84. Darius Days, LSU

After some key departures for LSU, Days' role significantly jumps, as he has the skillset to put up huge numbers in Will Wade's offense behind his three-point shooting stroke and over 30% combined rebounding rate.

85. Prentiss Hubb, Notre Dame

One of the smoothest guards in the ACC, Hubb is almost impossible to stop on the offensive end when he gets it going. If he can step up and help Notre Dame improve on the defensive end, this team can be the surprise of the season.

(Check out our ranking of the top 100 men's college basketball teams for the 2021-2022 season!)

86. Caleb Houstan, Michigan

The five-star freshman is a lights-out shooter with tremendous size on the wing. He put up some solid numbers for Canada's U19 squad this summer and will need to step into a scoring role immediately for the Wolverines.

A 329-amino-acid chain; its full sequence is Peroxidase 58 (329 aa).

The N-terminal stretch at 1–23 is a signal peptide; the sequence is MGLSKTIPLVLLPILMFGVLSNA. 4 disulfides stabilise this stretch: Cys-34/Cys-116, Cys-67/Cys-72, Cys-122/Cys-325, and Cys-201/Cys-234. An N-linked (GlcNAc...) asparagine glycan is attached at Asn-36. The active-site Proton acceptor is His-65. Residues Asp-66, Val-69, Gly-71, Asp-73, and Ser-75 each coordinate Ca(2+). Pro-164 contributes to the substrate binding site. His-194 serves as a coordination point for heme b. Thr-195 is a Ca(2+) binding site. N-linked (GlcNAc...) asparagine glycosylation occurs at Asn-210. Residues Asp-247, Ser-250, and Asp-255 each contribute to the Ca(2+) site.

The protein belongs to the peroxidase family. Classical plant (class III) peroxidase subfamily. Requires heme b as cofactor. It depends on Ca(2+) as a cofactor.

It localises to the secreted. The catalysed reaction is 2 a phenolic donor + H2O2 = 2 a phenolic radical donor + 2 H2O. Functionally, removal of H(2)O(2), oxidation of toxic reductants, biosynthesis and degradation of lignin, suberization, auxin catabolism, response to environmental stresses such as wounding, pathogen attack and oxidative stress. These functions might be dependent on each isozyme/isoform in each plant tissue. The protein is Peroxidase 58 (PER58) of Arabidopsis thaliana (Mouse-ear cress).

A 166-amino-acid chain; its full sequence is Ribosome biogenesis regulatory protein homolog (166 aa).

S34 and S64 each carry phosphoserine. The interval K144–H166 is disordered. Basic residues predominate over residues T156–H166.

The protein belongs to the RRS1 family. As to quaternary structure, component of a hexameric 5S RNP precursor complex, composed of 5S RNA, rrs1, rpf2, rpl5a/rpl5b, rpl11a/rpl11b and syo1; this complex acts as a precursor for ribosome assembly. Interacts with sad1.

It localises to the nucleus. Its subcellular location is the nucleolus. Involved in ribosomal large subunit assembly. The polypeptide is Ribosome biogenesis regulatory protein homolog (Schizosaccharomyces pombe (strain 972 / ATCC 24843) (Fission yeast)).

87. A.J. Green, Northern Iowa

Green only played three games a season ago and is now coming off two major hip surgeries. If completely healthy, this 87 ranking is way too low, as shown by his 22-point, 6-rebound average in his shortened season.

88. Osun Osunniyi, St. Bonaventure

Osunniyi established himself as one of the best rim protectors in the entire nation a season ago and makes a great duo with point guard Kyle Lofton. He is a powerful finisher and can clean up the glass, which is a key reason why the Bonnies are getting so much hype this offseason.

89. JD Davison, Alabama

The freshman guard shows freakish athleticism and will be an absolute nightmare in transition. Pair him in Nate Oats’ offense with Quinerly and Shackleford, we are bound to see him many times on SportsCenter's Top 10 plays.